It’s a question we all ask ourselves at this time of year: what to do for Mother’s Day. Well, more specifically, what to eat for Mother’s Day.
What is the dish, the food that you are going to make for the mother figure in your life? We asked some local chefs and this is what they said.
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For my mother (Mama) I would make little spring onion pancakes. Scallion pancakes for a few reasons. (1) Breakfast food – my mom routinely eats a banana and half an apple for breakfast, but I found she likes to eat a full breakfast during family vacations. (2) Savory – scallion pancakes are crispy, savory and with a bit of chewiness. She’s one of those salty, umami-loving people and this food fulfills that perfectly. (3) Scallions – the amount of vegetables this woman eats, you would think she was a rabbit. Scallions are a great flavor addition, but I like to think she sees green and thinks, “Okay, at least it has veggies in it.”
That will cover the scallion section, but then I would also make them smaller than usual. Why? Because my health nut of a mother would chase away a pancake bigger than her head. We make them small so she can enjoy them without hesitation.
To the woman I try to love, impress and be every day, I say thank you x 1,000 mini spring pancakes.
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Small Scallion Pancakes
- 2 cups (250 g) all-purpose flour + extra for dusting
- ½ teaspoon salt
- 2/3 cup boiling water + extra if needed
- 2 tablespoons all-purpose flour
- 2 tablespoons of your favorite oil
- ¾ teaspoon salt
- Optional ¼ teaspoon Chinese five spice powder
- 3-4 green onions halved and finely chopped or however you like. (Make sure to use the white! Not just the green)
- For the dough: put the flour in a heatproof bowl. Pour into boiling water. Stir thoroughly.
- When the mixture has cooled sufficiently, knead into a smooth dough. (Adjust as needed. The dough should be soft but not sticky). Let rest for 20-30 minutes.
- Make the filling: Mix flour, oil, salt and optional 5-spice powder.
- Knead the dough again after 30 minutes and roll it out into a thin rectangle
- Evenly distribute the filling mixture and sprinkle the spring onions (green onions) on top.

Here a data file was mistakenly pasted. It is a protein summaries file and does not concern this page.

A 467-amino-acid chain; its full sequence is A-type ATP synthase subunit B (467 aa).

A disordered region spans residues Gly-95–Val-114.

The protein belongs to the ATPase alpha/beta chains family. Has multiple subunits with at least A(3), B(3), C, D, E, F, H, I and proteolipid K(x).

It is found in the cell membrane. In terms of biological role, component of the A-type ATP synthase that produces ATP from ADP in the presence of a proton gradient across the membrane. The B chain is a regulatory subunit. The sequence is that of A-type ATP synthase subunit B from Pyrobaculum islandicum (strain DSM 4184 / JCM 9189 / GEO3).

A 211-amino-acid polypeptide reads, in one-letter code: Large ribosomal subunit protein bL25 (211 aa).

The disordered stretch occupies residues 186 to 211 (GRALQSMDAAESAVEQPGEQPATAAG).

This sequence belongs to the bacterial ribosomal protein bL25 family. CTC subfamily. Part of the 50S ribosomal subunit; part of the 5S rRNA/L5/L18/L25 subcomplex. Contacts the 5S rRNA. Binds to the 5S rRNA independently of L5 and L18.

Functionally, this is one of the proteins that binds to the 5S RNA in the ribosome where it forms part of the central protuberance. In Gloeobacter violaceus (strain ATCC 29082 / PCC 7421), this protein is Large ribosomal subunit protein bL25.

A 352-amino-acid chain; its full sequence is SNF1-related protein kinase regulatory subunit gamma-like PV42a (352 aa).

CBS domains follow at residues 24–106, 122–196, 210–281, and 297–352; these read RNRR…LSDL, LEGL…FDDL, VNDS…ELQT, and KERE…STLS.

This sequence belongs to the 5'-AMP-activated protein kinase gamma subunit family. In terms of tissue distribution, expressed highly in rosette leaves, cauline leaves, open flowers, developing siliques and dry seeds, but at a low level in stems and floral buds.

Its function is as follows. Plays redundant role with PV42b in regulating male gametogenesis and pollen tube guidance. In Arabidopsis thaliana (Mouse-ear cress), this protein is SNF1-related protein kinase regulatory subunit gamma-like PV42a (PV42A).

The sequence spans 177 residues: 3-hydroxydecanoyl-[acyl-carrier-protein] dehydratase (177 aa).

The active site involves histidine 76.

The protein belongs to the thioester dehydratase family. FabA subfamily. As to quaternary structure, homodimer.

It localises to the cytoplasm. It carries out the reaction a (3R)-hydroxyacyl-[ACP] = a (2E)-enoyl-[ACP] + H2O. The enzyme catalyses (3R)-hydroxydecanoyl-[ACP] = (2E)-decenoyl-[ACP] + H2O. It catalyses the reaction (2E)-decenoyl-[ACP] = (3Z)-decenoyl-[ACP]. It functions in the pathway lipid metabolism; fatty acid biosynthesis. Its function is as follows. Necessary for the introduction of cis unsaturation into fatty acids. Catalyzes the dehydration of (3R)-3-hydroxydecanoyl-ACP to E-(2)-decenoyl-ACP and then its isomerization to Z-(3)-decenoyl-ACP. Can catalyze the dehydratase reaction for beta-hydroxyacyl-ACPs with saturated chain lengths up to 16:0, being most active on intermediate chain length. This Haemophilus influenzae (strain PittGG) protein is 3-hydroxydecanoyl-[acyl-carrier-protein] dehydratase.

- Roll it up into a rope. And cut the rope into 4-8 pieces. The more pieces you cut, the smaller the pancakes!
- Stand the cut pieces upright so you can see the buns. Flatten with a rolling pin to the desired thickness (the thicker the pancake, the tougher and longer you have to bake. The thinner the pancake, the crispier).
- Heat oil in frying pan over high heat. Place the rolled pancakes on the pan and turn the heat to medium-high.
- Turn 2-3 times until both sides are golden brown.
Enjoy fresh! You can also freeze uncooked dough with parchment paper in between. Cooking from frozen.
Wilberto Sauceda, executive chef of The Greenville Drive and Fluor Field
My mother is very hard to please. When I cook for her, she’s a critic.
Since she is still in the Stone Age (says humorously) she believes that everything should be cooked with wood, bricks and fire. She likes whole fish, not very big here in the south, with the whole head and eyes, etc.
Usually red snapper with escabeche sauce on a bed of jasmine rice and green banana chips. Very traditional.
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Whole Snapper with Escabeche Sauce and Jasmine Rice
- Olive oil
- sour orange
- Lemon juice
- Garlic, finely chopped
- fresh thyme
- 4 cups jasmine rice
- 8 cups of water
- 2 cloves garlic, finely chopped
- 1 shallot, chopped
- 2 ounces fresh rosemary
- 2 tablespoons Moroccan spices
- 1 Tablespoon cumin
- 2 bay leaves
- 1 carrot, julienned
- 1 cabbage, julienned
- 1 chayote, julienned
- 1 bell pepper, julienned
- 1 red onion, julienned
- 1 yellow onion, julienned
- ½ cup red wine vinegar
- 1 cup herb butter
For the fish: marinate for 24 hours in marinade. Fry for 7 minutes per side in a mixture of olive oil and vegetable oil.
For rice: cook on high heat for 18 minutes for the first 5 minutes and then on very low heat for the rest of the cooking time. Add thyme and fluff.
For escabeche: fry the vegetables on low heat for 5 minutes. At the end add vinegar and herb butter and cook until just al dente.
Gianna Smutzki, Chef Rick Erwin’s West End Grille
My mother and grandmother played a big part in how I became a chef. My parents divorced when I was three and my mother raised me with the help of my grandmother. At a young age, my grandmother had me in the kitchen to help her cook, but most of all to teach me how to bake. Around the age of nine, my grandparents moved, and it was just my mother and me. She was exactly what you think of as a single mom, hardworking and doing everything possible to take care of me, even if that meant working the afternoon shifts for a little more money. She was out a lot for dinner, and my babysitters stuck to the basics—mac and cheese, ramen noodles, and pizza—which got boring after a while, so I started teaching myself how to cook.